Moses’ Blessing

The following is a post by the pastor of my home church Myers Park UMC and my friend, James Howell.

In 1979, archaeologists made a startling discovery: a pair of tiny, delicate, beautiful scrolls, both just 1 inch wide, and 4 inches long, crafted of silver, dated to the time of Jeremiah and Isaiah! The words etched on the scrolls were the memorable verses from Numbers, chapter 6:

The Lord bless you and keep you.
The Lord make His face to shine upon you and be gracious to you.
The Lord lift up His countenance upon you and give you peace.

We believe people – probably wealthier people – wore these like amulets, a little decorative badge of holy words, conjuring divine protection; others probably placed these on the body of a loved one during burial.Oct 24

Some Methodists know this as the “MYF blessing” from youth group days; others may be familiar with the John Rutter setting – sung by the Westminster Abbey choir at the wedding of Prince William – or the Peter Lutkin arrangement.

The historical context from the days of Moses is this: God makes provision for “Nazirites.” A Nazirite (Samuel, Samson, and John the Baptist are examples) was a leader set apart by meticulous observance of a holy life, not cutting his hair or drinking wine. After delineating a complex ritual for the Nazirite (including burnt offering, cakes and libations), the Lord tells Moses how the people are to be blessed, with poetic eloquence.

What is fascinating for us might be that the blessing doesn’t say May the Lord bless me, but May the Lord bless you. Too many of our prayers are about me and my concerns, and we forget the centrifugal force of a deep life with God: may the Lord bless you – and not just the You I might happen to like, but really anyone out there, the person I pass in the hallway, the annoying coworker, the individual who has hurt me. Even those we like: can we find the way to bless them in the Lord’s name instead of simply thinking Hey, there’s somebody I dig? What if we think of our giving to the Church, or our investing our time and selves in mission, as a realistic way to be that blessing to You, not just living for Me? What if we could commit this blessing to memory, and think it when we are out and about, when we are tempted to lose our cool with someone, when we wake up with somebody or hit Send in an email?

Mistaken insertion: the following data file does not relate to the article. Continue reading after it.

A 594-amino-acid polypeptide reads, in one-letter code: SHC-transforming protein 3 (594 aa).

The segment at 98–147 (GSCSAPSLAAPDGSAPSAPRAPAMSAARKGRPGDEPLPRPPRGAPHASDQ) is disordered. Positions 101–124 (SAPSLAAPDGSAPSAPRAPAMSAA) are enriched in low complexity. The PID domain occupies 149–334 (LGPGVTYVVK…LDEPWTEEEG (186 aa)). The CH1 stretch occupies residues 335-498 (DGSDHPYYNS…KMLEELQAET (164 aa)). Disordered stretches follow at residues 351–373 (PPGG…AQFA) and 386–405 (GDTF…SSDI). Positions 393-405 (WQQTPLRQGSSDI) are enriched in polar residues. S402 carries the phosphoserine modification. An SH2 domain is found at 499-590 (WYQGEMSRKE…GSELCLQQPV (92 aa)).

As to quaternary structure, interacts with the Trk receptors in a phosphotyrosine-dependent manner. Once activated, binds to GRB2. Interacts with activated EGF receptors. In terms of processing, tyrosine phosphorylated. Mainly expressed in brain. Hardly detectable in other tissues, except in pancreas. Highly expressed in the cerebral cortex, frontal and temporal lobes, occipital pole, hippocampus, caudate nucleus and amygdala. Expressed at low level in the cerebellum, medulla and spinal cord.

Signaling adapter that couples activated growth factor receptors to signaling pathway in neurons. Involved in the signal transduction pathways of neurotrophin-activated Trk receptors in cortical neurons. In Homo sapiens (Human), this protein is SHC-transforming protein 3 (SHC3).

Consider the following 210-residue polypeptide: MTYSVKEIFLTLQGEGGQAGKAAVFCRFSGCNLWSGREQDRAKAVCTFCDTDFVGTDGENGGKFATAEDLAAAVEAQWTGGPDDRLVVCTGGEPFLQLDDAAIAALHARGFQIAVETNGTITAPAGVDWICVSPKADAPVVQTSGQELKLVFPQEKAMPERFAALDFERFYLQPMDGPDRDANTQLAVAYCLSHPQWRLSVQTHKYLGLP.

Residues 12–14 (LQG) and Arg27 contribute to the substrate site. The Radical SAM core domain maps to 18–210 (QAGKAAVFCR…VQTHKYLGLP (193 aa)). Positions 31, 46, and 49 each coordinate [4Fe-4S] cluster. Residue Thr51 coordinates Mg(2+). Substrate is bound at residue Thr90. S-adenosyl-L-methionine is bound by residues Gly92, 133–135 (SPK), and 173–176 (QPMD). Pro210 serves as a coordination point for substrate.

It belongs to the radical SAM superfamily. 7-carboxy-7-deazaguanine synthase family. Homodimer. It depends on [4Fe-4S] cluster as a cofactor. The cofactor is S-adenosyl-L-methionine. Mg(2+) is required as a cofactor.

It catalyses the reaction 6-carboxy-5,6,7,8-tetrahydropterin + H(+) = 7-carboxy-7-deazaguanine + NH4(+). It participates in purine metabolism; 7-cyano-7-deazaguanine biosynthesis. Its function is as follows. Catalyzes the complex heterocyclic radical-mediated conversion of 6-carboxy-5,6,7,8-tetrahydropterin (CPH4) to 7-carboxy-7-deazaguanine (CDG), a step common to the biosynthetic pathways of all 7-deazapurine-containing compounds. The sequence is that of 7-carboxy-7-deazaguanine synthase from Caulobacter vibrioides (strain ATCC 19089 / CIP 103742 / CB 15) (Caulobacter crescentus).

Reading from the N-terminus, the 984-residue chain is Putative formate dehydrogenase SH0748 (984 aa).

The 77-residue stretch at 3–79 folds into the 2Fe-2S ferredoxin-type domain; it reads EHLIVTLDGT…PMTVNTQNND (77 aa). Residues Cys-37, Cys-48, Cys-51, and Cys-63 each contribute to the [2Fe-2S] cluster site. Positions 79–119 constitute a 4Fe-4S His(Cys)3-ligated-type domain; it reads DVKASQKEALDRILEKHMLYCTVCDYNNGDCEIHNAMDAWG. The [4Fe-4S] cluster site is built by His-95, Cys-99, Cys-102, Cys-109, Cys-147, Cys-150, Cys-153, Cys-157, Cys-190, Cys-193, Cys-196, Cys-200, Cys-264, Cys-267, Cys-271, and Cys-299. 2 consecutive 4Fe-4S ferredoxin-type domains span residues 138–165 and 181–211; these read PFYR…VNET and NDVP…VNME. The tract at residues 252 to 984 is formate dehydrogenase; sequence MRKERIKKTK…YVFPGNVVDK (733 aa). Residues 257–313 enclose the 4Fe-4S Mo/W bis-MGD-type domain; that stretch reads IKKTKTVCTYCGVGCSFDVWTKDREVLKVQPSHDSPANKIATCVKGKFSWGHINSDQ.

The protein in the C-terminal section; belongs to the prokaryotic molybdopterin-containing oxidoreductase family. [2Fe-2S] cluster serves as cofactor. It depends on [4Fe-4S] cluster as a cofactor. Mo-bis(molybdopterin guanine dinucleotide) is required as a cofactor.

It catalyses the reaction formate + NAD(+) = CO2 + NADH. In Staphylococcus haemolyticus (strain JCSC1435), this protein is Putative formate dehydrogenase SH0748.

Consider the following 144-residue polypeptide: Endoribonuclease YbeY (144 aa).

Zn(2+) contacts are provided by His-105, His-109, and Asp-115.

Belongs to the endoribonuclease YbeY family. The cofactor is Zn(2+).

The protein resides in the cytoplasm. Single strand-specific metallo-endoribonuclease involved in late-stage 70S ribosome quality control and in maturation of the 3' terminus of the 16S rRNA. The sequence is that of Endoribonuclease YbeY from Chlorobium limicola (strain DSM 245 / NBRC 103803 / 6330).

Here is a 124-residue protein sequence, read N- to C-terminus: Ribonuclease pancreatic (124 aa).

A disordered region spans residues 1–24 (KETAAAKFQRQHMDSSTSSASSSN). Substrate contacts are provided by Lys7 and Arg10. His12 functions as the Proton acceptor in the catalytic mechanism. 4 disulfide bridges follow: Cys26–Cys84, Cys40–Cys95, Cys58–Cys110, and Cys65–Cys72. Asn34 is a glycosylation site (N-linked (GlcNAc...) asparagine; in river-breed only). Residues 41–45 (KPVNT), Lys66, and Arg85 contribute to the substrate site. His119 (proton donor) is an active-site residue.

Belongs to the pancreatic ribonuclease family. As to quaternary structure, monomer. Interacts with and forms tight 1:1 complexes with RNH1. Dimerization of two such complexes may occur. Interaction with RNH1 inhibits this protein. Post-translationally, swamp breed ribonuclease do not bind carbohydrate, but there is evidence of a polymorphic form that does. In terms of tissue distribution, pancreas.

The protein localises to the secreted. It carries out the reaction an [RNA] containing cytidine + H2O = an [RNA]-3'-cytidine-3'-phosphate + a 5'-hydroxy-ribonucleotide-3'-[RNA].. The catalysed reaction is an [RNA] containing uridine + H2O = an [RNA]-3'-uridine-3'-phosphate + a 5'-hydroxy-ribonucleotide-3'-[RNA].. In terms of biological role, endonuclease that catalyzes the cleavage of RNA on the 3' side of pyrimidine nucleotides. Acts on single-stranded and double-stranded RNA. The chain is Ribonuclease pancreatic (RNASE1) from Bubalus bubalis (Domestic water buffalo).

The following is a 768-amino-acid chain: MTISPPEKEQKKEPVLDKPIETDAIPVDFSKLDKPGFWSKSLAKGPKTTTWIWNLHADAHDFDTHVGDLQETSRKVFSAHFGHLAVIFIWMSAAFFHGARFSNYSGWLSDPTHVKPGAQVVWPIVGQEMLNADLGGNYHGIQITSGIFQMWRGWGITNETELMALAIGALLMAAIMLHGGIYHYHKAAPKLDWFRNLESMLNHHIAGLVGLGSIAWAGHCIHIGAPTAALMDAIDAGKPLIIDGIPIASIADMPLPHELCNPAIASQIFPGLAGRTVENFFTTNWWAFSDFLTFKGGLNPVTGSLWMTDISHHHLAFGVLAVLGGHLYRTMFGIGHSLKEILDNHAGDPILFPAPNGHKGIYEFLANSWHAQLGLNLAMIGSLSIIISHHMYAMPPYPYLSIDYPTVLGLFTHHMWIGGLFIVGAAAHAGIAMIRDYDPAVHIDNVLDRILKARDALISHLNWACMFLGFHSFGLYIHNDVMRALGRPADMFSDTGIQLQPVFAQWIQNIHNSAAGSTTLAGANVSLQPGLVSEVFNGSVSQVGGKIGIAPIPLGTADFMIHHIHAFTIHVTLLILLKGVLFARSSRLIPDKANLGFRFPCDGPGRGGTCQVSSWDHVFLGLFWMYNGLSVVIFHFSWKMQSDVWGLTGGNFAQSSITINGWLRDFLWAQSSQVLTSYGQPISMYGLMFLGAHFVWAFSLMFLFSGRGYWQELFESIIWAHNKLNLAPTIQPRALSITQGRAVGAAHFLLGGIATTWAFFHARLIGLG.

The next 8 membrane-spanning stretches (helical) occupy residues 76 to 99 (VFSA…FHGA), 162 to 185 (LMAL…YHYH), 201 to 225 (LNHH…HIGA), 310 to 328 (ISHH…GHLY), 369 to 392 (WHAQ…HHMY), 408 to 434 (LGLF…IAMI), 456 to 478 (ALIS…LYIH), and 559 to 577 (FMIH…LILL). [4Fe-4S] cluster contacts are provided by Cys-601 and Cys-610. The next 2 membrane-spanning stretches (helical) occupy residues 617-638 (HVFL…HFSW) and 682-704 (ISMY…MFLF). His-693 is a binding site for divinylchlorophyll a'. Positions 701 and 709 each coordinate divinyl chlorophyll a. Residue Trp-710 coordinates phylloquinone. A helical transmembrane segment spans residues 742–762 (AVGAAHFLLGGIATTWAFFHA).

The Lord bless you and keep you.
The Lord make His face to shine upon you and be gracious to you.
The Lord lift up His countenance upon you and give you peace.


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  • Rad Mcgauhey

    What a great and godly way to show Christ’s unconditional love to all those around us today! As we plead for this blessing on all around us we will also be keeping with the directive to “pray without ceasing.” We can never conceive of those who God has great plans for and need this blessings from his people!

  • Asburian Guest

    This is a copy of a Christian amulet in the Duke Univ. Archives. It was worn by an early Christian, wrapped around a neck thong. It is a copy of the Lord’s prayer (from Matthew, with the addition).

    There is something about these ancient, written prayers that makes me feel connected and in communion with the saints.

  • Eric

    This resonates well with what you wrote in ‘The Gospel Code’ about the Gnostic writings of the second century. God bless you and yours. Eric.